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Rock Solid

An elderly couple is exhibiting a repository of unique rocks that they have collected from over 16,000 temples in the state

An elderly couple is exhibiting a repository of unique rocks that they have collected from over 16,000 temples in the state

When Moreshwar Kunte was “frustrated with his mundane life” at the age of 50,he decided to quit his job as an administration officer at Garware Nylons in Pimpri and explore various temples in the state. Once the decision was made,he waited for another three years for his three sons to finish college. It was then that he and his wife packed their bags and set off on their Bajaj MAT scooter. The journey began in November1991 with a trip to Ratnagiri.

“My aim was to compile an encyclopedia of sorts of the temples in Maharashtra. Whenever we had a holiday,I would take my wife to visit a temple in or around Pune. We would leave early in the morning and come back late evening. So,when we were done with our basic parental duties,we took out time for ourselves to do what we always wanted to,” says Kunte,who is 74 now.

The couple would pick a district in Maharashtra and visit all the temples in the area. After their visit to Ratnagiri,which lasted about four months,they also travelled to Marathwada,Vidharba,Konkan,Kolhapur,Nagpur,Sangli and Satara.

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On Tuesday,Kunte put up an exhibition at Raja Dinkar Kelkar Museum which pertains to his exploits. “Earlier,we used to go to temples and gather information but now,since we have a large database of information and photographs,we take all the material along and put up exhibitions,” says Kunte,who just returned to Pune after displaying his collection at Akola,Ajmer,Chiploon,Amravati and Kolhapur.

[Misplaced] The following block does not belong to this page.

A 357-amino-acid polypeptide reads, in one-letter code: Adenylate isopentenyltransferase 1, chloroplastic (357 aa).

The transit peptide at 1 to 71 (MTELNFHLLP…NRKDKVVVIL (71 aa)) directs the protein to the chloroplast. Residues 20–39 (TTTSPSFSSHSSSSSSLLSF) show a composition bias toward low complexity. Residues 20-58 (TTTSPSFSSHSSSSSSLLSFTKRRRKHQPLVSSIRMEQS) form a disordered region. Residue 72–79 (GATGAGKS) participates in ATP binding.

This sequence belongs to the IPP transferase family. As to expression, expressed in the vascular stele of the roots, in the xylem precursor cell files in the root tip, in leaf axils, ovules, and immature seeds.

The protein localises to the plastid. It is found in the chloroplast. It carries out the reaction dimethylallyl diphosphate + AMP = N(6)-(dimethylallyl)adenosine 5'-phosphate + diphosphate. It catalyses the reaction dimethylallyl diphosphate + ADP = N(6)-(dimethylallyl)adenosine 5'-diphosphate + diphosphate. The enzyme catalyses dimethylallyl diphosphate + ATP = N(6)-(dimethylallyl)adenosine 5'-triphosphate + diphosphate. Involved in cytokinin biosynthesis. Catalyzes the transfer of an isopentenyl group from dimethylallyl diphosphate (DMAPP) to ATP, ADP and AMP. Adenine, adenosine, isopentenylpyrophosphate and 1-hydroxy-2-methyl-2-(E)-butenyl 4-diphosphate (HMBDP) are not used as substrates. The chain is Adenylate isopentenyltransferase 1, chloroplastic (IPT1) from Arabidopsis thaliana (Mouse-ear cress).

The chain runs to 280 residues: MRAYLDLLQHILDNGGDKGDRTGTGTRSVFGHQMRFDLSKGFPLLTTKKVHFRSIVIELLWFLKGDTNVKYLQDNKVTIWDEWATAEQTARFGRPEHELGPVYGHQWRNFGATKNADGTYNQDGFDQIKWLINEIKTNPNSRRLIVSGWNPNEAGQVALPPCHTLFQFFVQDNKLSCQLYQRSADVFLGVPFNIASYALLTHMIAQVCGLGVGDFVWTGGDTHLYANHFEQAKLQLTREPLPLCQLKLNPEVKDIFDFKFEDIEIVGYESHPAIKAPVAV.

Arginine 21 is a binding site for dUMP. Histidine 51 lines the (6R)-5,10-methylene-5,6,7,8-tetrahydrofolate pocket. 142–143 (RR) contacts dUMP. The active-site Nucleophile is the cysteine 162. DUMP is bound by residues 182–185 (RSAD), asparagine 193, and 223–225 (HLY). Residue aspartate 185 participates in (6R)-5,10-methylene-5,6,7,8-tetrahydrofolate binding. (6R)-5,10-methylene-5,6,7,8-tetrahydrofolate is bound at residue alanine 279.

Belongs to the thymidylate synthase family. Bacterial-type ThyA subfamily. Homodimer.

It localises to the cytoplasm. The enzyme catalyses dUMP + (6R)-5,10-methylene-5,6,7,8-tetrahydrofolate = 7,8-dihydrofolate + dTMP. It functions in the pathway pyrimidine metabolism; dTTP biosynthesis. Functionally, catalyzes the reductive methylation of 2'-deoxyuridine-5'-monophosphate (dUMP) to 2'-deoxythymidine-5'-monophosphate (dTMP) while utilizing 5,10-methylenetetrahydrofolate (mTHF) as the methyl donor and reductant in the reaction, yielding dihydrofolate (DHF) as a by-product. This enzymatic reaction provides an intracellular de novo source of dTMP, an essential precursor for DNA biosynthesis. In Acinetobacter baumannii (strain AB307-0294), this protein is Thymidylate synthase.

He,along with his wife,made it to the Limca Book of World Records for visiting 13,000 temples and clicking photographs to document them. Three years later,they broke their own record by adding more than 3,000 temples to their travel list.

“We never had to pay for our food and lodging whenever we went to visit the temples. We wanted to stay at the temples but the locals and villagers would invite us to their homes for dinner and give us a comfortable shelter to spend the night. In all these years,whenever we have gone on our visits,we have spent our nights at the homes of the local people,” says Kunte.

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During one such visit,the couple recognised a special kind of rock used as a pathway at the Shree Nath Mhaskoba temple in the Purandar taluka of Pune district. Upon closely examining the rocks,Kunte was proved right. The rocks were a rare variety of musical rocks that inspired the various ragas. “When I told the president of the temple committee about the significance of those rocks,he was thrilled. I convinced him to save some samples and also let me carry some samples along. He was happy to oblige and gave me a few rocks in appreciation of the information I had shared with him. If you listen to the rocks carefully,you can hear sounds such as sa,re,ga,ma,” he says.

During another adventure,Kunte found floating rocks commonly used to build the shikhars of temples in Maharashtra. He believes that the mechanism which makes these rocks float are explained in ancient Sanskrit pothis,which served as text books for ancient engineering scholars.

“These floating rocks weren’t new for people in the ancient times. There is a way in which one must tamper with the rock to make it float on water,and the way in which it must be done is explained in the pothis,” says Kunte,who displays the rocks that he has collected and the information that he has compiled during his travels.

First published on: 18-04-2013 at 02:19:04 am
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